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An impressive monograph by two scholars well-positioned to examine the impact of religion on secular life.

BIBLE NATION

THE UNITED STATES OF HOBBY LOBBY

Two biblical scholars combine to dig into the actions and words of the billionaire Green family, founders of the Hobby Lobby chain of craft stores.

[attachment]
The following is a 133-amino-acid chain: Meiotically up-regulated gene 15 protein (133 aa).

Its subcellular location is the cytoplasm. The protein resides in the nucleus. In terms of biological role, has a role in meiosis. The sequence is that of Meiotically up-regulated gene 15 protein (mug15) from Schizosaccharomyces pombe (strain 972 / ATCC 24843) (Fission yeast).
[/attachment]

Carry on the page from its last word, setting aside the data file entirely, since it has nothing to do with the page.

Moss (New Testament/Univ. of Notre Dame) and Baden (Hebrew Bible/Yale Divinity School), co-authors of Reconceiving Infertility: Biblical Perspectives on Procreation and Childlessness (2015), focus on the lawsuit filed by the Greens that reached the Supreme Court in 2014. The Greens, who have long been major funders of evangelical Christian initiatives, believed they possessed the right as business owners to ignore federal law requiring employers to cover the costs of contraceptives for employees. In a 5-4 decision, the justices sided with the Greens. The authors explain how the family arrived at their view of the prosperity gospel: due to their literal interpretations of the Bible and their generosity to evangelical Christian causes, God rewarded them with widespread business success. Patriarch David Green claimed that the legal battle occurred because the family could not abide abandoning religious beliefs to obey a provision of the federal government’s Affordable Care Act, signed by President Barack Obama. The authors began their deep dive into the Green empire after becoming aware of the vast sums the family was spending to inject religion into school curricula, to collect rare biblical manuscripts, and to open a massive Museum of the Bible in Washington, D.C., which is currently under construction. Moss and Baden portray the Green family members and their key executives as sincere evangelicals and benevolent employers. Throughout the book, however, they also show the Greens as naïve or disingenuous. To be sure, the family’s proselytizing is not neutral. Rather, they are promoting a historically inaccurate saga of the U.S. as an exclusionary Christian nation meant to marry church and state.